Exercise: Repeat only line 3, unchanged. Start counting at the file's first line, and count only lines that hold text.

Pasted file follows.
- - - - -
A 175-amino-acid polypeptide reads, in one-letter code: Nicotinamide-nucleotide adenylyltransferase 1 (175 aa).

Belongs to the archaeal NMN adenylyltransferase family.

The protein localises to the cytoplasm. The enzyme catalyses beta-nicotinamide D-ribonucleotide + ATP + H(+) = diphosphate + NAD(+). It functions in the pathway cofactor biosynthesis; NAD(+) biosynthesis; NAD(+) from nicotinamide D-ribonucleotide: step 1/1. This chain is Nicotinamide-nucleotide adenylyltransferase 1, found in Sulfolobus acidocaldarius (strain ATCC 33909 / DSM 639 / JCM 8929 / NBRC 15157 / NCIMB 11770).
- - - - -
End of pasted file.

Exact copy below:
The protein localises to the cytoplasm. The enzyme catalyses beta-nicotinamide D-ribonucleotide + ATP + H(+) = diphosphate + NAD(+). It functions in the pathway cofactor biosynthesis; NAD(+) biosynthesis; NAD(+) from nicotinamide D-ribonucleotide: step 1/1. This chain is Nicotinamide-nucleotide adenylyltransferase 1, found in Sulfolobus acidocaldarius (strain ATCC 33909 / DSM 639 / JCM 8929 / NBRC 15157 / NCIMB 11770).